Antivirus software and computer security suites vary in performance, usage of system resources, cost and protection types. Attempting to compare antivirus software can quickly become confusing, especially in light of the different features and benefits of each utility. To ensure accurate comparisons, be sure that the programs you compare are equivalent in type. For example, comparing a standalone computer security program to a computer protection suite will naturally result in the suite appearing to be more robust and feature-packed. Comparing also should include reviews from reliable sources, such as friends, colleagues and trusted trade publications, as well as cost comparisons.
Before you begin to compare antivirus software, the first step should be to categorize options into standalone programs and full protection suites. Computer protection suites typically offer additional features and programs, such as infection removal tools or extension applications for email programs and Internet browsers. Most protection suites typically seek to prevent your computer from becoming infected from the start. By blocking or alerting users to potential risks such as suspicious code, out-of-date security certificates or other warning signs, the thought is that users can avoid or deter infection.
Standalone programs, on the other hand, tend to address computer security from a response standpoint, rather than prevention. Such programs typically, although not always, scan for known malware, spyware, scareware and other malicious software. Often, these programs scan what is already residing in the computer's main hard drive or scan downloads for known threats. Independent programs, especially those programs from companies also offering full protection suites, might provide for the removal of viruses, Trojans or other malware once found.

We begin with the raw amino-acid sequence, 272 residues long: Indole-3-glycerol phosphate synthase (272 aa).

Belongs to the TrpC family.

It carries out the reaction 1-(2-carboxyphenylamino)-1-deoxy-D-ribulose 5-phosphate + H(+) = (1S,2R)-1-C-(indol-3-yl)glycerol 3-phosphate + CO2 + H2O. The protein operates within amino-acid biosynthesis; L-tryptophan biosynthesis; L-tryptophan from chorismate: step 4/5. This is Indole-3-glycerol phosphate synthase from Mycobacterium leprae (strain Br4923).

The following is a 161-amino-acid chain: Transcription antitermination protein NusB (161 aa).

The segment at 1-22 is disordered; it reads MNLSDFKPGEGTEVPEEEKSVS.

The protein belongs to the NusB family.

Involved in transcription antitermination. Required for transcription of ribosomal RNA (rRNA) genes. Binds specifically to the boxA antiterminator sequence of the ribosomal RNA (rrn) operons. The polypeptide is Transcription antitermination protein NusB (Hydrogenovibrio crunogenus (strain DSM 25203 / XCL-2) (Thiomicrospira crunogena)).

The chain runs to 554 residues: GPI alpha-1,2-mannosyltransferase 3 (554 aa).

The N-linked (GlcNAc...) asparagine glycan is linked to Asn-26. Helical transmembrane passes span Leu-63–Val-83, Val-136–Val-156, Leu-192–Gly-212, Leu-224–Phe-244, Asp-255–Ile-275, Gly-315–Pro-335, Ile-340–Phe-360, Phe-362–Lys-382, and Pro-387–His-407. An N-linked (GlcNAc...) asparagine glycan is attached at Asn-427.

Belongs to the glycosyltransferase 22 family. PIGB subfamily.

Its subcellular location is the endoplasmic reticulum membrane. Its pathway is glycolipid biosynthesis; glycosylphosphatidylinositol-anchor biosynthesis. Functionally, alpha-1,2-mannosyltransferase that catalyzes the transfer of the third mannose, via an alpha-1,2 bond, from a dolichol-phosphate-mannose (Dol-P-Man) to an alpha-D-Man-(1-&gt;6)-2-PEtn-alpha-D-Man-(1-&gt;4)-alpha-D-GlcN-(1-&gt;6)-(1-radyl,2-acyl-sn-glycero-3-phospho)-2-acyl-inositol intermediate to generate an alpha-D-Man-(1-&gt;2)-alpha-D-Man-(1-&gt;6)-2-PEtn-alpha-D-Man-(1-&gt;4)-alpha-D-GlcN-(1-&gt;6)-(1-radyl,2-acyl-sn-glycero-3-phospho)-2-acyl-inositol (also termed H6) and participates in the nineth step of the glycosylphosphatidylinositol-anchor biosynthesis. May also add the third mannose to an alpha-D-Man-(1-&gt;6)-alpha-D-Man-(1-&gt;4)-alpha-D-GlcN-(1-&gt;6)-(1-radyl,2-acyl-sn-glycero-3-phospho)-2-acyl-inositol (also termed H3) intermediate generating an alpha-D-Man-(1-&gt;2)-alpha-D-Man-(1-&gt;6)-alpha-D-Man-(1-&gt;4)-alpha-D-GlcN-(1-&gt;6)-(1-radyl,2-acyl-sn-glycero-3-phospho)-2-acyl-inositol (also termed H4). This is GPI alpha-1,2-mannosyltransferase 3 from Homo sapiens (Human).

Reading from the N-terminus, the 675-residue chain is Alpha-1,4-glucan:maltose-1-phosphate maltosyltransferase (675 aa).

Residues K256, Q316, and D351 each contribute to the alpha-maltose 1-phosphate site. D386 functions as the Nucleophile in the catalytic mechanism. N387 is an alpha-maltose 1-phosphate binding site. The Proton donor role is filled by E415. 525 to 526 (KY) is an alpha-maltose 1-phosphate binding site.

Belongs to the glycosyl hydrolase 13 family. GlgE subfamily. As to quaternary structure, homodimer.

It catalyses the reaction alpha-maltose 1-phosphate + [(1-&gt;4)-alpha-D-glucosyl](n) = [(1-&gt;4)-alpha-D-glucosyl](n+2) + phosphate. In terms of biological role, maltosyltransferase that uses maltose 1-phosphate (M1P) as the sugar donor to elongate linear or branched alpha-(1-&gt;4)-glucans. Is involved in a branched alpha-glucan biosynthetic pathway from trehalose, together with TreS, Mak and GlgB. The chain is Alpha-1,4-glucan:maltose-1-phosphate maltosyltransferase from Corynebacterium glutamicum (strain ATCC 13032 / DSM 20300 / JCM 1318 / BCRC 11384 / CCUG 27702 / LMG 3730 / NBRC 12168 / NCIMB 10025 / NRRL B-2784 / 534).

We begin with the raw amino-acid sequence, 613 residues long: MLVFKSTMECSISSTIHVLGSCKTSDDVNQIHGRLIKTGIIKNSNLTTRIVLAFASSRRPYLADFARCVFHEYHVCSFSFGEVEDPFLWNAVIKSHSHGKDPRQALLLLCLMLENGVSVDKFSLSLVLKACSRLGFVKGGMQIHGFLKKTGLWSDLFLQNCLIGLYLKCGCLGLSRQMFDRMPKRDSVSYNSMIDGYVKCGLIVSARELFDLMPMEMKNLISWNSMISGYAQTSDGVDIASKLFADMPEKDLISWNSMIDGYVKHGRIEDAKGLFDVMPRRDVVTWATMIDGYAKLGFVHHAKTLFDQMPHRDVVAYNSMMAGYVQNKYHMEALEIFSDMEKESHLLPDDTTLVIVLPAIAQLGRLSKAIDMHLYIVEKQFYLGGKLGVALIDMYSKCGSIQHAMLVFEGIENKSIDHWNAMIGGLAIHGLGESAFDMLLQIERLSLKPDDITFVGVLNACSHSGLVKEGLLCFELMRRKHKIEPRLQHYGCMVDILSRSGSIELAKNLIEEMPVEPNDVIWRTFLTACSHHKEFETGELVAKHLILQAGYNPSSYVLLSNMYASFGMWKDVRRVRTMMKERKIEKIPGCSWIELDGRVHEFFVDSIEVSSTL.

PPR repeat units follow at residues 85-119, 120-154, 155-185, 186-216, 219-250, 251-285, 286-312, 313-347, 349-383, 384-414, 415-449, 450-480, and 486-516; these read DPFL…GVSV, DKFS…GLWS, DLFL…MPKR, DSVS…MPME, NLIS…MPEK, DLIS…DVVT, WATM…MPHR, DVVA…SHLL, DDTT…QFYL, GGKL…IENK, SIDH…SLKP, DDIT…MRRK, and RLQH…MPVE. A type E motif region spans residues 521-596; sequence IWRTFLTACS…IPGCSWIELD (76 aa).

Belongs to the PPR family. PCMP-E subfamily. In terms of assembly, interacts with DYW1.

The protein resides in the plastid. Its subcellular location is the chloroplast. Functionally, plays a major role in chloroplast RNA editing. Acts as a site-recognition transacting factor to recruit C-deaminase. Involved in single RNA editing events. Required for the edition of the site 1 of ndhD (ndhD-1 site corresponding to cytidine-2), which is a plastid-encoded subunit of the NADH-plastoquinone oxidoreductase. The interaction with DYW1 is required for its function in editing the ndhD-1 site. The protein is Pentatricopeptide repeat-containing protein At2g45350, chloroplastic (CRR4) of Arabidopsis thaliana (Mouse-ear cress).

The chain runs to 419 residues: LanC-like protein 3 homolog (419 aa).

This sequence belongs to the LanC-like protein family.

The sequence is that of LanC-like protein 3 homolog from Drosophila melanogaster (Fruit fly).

Recommendations from peers, information technology (IT) professionals and trade publications are an excellent source of information for people who are seeking to compare antivirus software. Frequently, these sources have valuable information beyond what is published in marketing materials for various options. Information such as personal experience, use of system resources that can affect computer performance and reliability are generally available only from such sources. As such, when you compare antivirus software, reviews should play a prominent role. One negative review can change your perspective of two otherwise identical solutions.
Cost, as is the case with virtually any product or service, also is a factor when you compare antivirus software. Numerous free programs and utilities are available, in addition to purchased solutions, so cost is often a major factor in comparison results. Judging the perceived value and usefulness of a particular software is directly tied to its cost, in the eyes of the consumer. The issue of cost does not always relate to available features and reliability, so when all other features and benefits are equal, cost frequently becomes the deciding factor.